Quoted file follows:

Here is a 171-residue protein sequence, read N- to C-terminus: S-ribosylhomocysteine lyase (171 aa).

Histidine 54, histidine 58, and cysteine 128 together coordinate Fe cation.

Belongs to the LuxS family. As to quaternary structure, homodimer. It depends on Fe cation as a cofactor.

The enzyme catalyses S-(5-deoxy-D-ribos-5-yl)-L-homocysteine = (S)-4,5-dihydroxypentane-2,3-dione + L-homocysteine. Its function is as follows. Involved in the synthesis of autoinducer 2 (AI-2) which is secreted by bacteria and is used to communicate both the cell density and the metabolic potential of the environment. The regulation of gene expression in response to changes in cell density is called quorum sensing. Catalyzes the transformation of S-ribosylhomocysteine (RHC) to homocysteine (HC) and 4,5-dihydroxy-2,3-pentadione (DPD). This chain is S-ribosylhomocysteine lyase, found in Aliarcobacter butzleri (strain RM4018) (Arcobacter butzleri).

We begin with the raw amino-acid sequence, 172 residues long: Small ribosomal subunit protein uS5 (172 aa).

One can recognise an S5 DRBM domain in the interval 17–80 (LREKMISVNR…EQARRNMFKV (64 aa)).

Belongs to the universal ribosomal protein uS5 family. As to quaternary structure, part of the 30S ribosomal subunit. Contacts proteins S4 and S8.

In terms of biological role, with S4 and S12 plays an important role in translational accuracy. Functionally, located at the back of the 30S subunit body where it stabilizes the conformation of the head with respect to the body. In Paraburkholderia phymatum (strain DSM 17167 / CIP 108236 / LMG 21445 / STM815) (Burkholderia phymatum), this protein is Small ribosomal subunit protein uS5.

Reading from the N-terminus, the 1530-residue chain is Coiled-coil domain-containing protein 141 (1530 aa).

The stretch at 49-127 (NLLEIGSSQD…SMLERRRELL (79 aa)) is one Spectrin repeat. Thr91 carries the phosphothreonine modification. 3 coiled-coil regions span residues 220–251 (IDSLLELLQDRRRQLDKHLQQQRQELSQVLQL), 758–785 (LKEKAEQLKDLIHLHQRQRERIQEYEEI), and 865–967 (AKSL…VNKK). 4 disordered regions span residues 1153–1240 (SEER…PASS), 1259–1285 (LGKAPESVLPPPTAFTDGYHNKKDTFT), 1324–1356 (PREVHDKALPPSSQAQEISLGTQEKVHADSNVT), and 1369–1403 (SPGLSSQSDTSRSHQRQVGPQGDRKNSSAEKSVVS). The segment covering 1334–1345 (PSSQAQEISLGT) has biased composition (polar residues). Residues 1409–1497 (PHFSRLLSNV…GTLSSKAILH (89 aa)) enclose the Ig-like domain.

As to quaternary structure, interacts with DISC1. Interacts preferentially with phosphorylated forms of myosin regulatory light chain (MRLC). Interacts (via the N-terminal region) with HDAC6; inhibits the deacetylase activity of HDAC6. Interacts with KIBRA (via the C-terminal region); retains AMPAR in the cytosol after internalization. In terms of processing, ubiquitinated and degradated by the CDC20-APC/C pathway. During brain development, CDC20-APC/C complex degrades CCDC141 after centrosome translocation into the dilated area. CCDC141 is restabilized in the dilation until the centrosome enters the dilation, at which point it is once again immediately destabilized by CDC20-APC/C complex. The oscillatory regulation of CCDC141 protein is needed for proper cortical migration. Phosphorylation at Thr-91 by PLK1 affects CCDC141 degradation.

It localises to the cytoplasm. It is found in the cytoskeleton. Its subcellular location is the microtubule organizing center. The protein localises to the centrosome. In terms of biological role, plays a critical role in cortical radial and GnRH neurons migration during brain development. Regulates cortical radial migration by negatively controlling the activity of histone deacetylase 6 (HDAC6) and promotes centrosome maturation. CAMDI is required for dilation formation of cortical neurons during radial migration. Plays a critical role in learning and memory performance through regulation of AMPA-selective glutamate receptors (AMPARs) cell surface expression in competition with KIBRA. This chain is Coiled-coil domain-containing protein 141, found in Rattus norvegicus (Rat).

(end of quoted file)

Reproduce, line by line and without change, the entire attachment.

Here is a 171-residue protein sequence, read N- to C-terminus: S-ribosylhomocysteine lyase (171 aa).

Histidine 54, histidine 58, and cysteine 128 together coordinate Fe cation.

Belongs to the LuxS family. As to quaternary structure, homodimer. It depends on Fe cation as a cofactor.

The enzyme catalyses S-(5-deoxy-D-ribos-5-yl)-L-homocysteine = (S)-4,5-dihydroxypentane-2,3-dione + L-homocysteine. Its function is as follows. Involved in the synthesis of autoinducer 2 (AI-2) which is secreted by bacteria and is used to communicate both the cell density and the metabolic potential of the environment. The regulation of gene expression in response to changes in cell density is called quorum sensing. Catalyzes the transformation of S-ribosylhomocysteine (RHC) to homocysteine (HC) and 4,5-dihydroxy-2,3-pentadione (DPD). This chain is S-ribosylhomocysteine lyase, found in Aliarcobacter butzleri (strain RM4018) (Arcobacter butzleri).

We begin with the raw amino-acid sequence, 172 residues long: Small ribosomal subunit protein uS5 (172 aa).

One can recognise an S5 DRBM domain in the interval 17–80 (LREKMISVNR…EQARRNMFKV (64 aa)).

Belongs to the universal ribosomal protein uS5 family. As to quaternary structure, part of the 30S ribosomal subunit. Contacts proteins S4 and S8.

In terms of biological role, with S4 and S12 plays an important role in translational accuracy. Functionally, located at the back of the 30S subunit body where it stabilizes the conformation of the head with respect to the body. In Paraburkholderia phymatum (strain DSM 17167 / CIP 108236 / LMG 21445 / STM815) (Burkholderia phymatum), this protein is Small ribosomal subunit protein uS5.

Reading from the N-terminus, the 1530-residue chain is Coiled-coil domain-containing protein 141 (1530 aa).

The stretch at 49-127 (NLLEIGSSQD…SMLERRRELL (79 aa)) is one Spectrin repeat. Thr91 carries the phosphothreonine modification. 3 coiled-coil regions span residues 220–251 (IDSLLELLQDRRRQLDKHLQQQRQELSQVLQL), 758–785 (LKEKAEQLKDLIHLHQRQRERIQEYEEI), and 865–967 (AKSL…VNKK). 4 disordered regions span residues 1153–1240 (SEER…PASS), 1259–1285 (LGKAPESVLPPPTAFTDGYHNKKDTFT), 1324–1356 (PREVHDKALPPSSQAQEISLGTQEKVHADSNVT), and 1369–1403 (SPGLSSQSDTSRSHQRQVGPQGDRKNSSAEKSVVS). The segment covering 1334–1345 (PSSQAQEISLGT) has biased composition (polar residues). Residues 1409–1497 (PHFSRLLSNV…GTLSSKAILH (89 aa)) enclose the Ig-like domain.

As to quaternary structure, interacts with DISC1. Interacts preferentially with phosphorylated forms of myosin regulatory light chain (MRLC). Interacts (via the N-terminal region) with HDAC6; inhibits the deacetylase activity of HDAC6. Interacts with KIBRA (via the C-terminal region); retains AMPAR in the cytosol after internalization. In terms of processing, ubiquitinated and degradated by the CDC20-APC/C pathway. During brain development, CDC20-APC/C complex degrades CCDC141 after centrosome translocation into the dilated area. CCDC141 is restabilized in the dilation until the centrosome enters the dilation, at which point it is once again immediately destabilized by CDC20-APC/C complex. The oscillatory regulation of CCDC141 protein is needed for proper cortical migration. Phosphorylation at Thr-91 by PLK1 affects CCDC141 degradation.

It localises to the cytoplasm. It is found in the cytoskeleton. Its subcellular location is the microtubule organizing center. The protein localises to the centrosome. In terms of biological role, plays a critical role in cortical radial and GnRH neurons migration during brain development. Regulates cortical radial migration by negatively controlling the activity of histone deacetylase 6 (HDAC6) and promotes centrosome maturation. CAMDI is required for dilation formation of cortical neurons during radial migration. Plays a critical role in learning and memory performance through regulation of AMPA-selective glutamate receptors (AMPARs) cell surface expression in competition with KIBRA. This chain is Coiled-coil domain-containing protein 141, found in Rattus norvegicus (Rat).